Besides getting a driver's license and moving out of the house for further studies, shaving for the first time is a seminal moment in every man's life. We've all looked on with a tinge of envy and admiration as our fathers (or big brothers) lathered up and emerged with a clean shaven face with just a few measured strokes of a razor. That's why we can't help but feel a little excited when we're finally standing in front of the bathroom mirror, shaving cream and razor in hand, ready to get to work on that stubble for the first time.
However, unlike most other rites of passage that signal a boy's transformation into a man, there's no set of rules or guidelines available to us when it comes to that first shave. All we have to go on is what we've seen on TV and the memory of our aforementioned family members in action. And since shaving comes with a real risk of nicks and cuts all over your face and neck (not to mention a whole host of other skin-related complaints,) wouldn't it be great if there was a guide that addressed all your shaving FAQs as you tackled them for the first time? Well, you're in luck - that's exactly what we've put together for you.Question 1: Which Products Do You Need For A Great Shave?
Enter the supermarket and you're confronted with aisles full of grooming products, all of which claim to be an indispensable part of your shaving routine. It can be a little bewildering for the first time shaver, but we're here to tell you that you shouldn't succumb to this pressure and fill your bathroom cabinets with all manner of shaving supplies. At the same time, there's more to shaving than just a shaving cream and a razor. The best shaving kit comprises just five essential elements - a pre-shave oil, lathering agent, brush, razor, and aftershave balm, which is all you need for a great shave.Question 2: How Should You Prepare Your Skin For Shaving?
One of the most common shaving mistakes that even the most experienced hands make is hacking away at your facial hair while it's still stiff and bristly. Even the best razor blade would struggle to deal with the resistance this creates, leaving you open to the risk of cuts and rashes. For most people, pre-shave preparation only comprises washing their face quickly, a grooming practice that leaves a lot to be desired.
A splash of cold water doesn't relax your facial hair enough for you to start shaving, which is why washing your face with warm water is the way to go. The heat and moisture relaxes your hair follicles and softens your beard hair, making it much easier for the blade to slice through. Even a pre-shave face wash with a light exfoliator wouldn't go amiss, as it would get rid of dead skin and oil trapped in your pores.Question 3: How can you choose the right razor?
© Wikimedia Commons
Every specialised job requires the right tools, with shaving being no different. With a variety of options available in the market, it's important to zero in on the best razor to suit your needs in terms of grooming and budget. While disposable razors are the pocket-friendly option, they can't match up to their more technologically-advanced counterparts. Multi-blade cartridge razors bring speed and efficiency to the table, but having to buy replacement cartridges at regular intervals makes them pricier in the long run. Double edge safety razors offer the closest shave out of the bunch, and require minimal maintenance costs after a heavy initial investment. However, they also carry the highest risk of nicks and cuts, especially for the inexperienced user because of the extremely sharp blade. For those who don't feel ready to handle a sharp blade just yet, there's even the option of an electric razor that will do the job.Question 4: What is the right way to shave?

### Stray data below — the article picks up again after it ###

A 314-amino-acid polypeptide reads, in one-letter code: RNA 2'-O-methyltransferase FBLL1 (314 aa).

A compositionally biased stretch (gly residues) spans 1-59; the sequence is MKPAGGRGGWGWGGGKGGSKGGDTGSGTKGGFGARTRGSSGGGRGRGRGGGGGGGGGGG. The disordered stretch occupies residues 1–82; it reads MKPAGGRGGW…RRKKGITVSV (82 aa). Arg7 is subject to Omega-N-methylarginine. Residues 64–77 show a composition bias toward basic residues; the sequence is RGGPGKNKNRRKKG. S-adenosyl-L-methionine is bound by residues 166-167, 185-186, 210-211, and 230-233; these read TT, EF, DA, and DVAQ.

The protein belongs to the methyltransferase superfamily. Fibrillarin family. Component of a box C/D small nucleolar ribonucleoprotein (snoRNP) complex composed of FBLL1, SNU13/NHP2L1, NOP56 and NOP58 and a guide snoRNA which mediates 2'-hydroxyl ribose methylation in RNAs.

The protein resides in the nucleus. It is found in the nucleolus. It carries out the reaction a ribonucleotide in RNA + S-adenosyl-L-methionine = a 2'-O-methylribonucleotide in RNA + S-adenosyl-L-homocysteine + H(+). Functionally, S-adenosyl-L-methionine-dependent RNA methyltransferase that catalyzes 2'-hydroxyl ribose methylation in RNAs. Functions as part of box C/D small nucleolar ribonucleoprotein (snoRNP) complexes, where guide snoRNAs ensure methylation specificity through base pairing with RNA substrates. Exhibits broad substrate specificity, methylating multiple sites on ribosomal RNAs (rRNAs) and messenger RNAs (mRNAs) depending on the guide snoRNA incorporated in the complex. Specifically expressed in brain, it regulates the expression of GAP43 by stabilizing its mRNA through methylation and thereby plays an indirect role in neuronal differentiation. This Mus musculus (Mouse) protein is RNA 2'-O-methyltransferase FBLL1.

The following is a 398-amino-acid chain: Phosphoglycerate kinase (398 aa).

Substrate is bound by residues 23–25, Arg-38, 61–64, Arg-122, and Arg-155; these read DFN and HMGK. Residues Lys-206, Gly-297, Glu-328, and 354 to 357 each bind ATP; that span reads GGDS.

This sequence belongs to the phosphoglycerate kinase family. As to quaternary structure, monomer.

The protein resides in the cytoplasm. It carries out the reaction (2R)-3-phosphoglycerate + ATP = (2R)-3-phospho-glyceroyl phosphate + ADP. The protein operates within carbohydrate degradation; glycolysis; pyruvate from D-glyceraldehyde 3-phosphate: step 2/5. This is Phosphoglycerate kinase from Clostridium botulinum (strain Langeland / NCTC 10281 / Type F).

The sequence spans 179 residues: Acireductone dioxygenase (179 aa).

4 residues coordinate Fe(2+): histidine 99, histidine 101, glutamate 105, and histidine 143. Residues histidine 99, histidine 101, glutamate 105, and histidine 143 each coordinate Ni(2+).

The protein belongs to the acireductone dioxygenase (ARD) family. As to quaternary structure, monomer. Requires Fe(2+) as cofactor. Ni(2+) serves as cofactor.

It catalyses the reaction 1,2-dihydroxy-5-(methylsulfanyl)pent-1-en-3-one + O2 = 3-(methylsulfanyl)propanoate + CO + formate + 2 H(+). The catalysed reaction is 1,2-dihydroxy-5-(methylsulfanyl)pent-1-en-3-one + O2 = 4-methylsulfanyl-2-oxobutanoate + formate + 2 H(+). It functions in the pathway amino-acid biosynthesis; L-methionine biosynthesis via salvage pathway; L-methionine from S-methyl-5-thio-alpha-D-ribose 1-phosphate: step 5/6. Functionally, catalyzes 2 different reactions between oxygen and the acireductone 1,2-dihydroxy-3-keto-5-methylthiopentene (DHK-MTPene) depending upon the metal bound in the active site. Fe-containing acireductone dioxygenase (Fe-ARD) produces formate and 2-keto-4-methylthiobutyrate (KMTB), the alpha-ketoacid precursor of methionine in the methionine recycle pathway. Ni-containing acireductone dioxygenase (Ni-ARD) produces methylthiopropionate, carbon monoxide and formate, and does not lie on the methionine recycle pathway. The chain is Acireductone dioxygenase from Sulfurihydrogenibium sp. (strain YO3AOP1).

Finally, the million dollar question - what is the ideal shaving technique? Following the direction of growth of your facial hair gets the best results, a technique which is commonly known as shaving with the grain. Just run your hands over your face - if it feels smooth, you're moving with the grain and that's the direction your blade needs to move in. If you shave against the grain, you're tugging the hair in an unnatural direction. Although this might even result in a closer shave, you're much more likely to harm your skin. You should only go down that route if you're not satisfied with the results of your first shave with the grain, but be extremely careful when you're doing so.Question 5: How often should you change blades?
© Wikimedia Commons
Another misconception when it comes to shaving is that you should change your razor blade every week. In fact, there's no set time period for you to change blades. The dullness of a razor blade depends on several factors, such as its quality, how often you shave, the products you're using, your pre-shave prep and your blade maintenance. For example, your blade will become dull much faster if you're not using the best shaving foam for the job, or if you don't clear out the hair that gets clogged up in the gaps between the blades. A usually reliable indicator that it's time to change blades is if you find yourself having to use extra effort to drag your razor through your hair, because a quality blade should be able to glide through smoothly.Question 6: How can you make sure your skin stays healthy?
Your shave isn't over as soon as you wash your face and towel off - you need to follow proper post-shave procedures. Even though the best shaving creams these days contain aloe vera and other soothing agents, your skin deserves more than that. Having rinsed off with warm water, a splash of cold water is needed to close your open pores and firm up your skin. After that, a quality post-shave balm is the final flourish that your shaving ritual needs to make sure that your skin remains healthy and hydrated.